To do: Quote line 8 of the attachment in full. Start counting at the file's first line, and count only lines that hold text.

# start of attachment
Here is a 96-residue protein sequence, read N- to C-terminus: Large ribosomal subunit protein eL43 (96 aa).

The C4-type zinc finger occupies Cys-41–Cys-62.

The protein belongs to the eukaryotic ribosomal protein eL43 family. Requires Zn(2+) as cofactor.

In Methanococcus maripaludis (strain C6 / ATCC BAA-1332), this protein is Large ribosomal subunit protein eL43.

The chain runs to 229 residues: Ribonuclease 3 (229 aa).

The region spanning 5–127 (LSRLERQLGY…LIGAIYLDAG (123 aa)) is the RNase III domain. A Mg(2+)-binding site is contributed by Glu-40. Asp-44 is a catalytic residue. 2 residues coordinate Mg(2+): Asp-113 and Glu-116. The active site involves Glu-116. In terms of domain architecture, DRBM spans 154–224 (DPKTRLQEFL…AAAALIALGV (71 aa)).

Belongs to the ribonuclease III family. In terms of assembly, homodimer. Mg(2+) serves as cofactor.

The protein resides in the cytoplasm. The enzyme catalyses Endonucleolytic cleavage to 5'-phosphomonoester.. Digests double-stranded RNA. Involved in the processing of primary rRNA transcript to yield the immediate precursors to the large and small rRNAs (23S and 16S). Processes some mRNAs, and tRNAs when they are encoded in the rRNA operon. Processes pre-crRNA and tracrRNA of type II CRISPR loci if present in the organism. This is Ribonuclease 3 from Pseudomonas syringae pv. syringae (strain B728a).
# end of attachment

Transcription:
The protein resides in the cytoplasm. The enzyme catalyses Endonucleolytic cleavage to 5'-phosphomonoester.. Digests double-stranded RNA. Involved in the processing of primary rRNA transcript to yield the immediate precursors to the large and small rRNAs (23S and 16S). Processes some mRNAs, and tRNAs when they are encoded in the rRNA operon. Processes pre-crRNA and tracrRNA of type II CRISPR loci if present in the organism. This is Ribonuclease 3 from Pseudomonas syringae pv. syringae (strain B728a).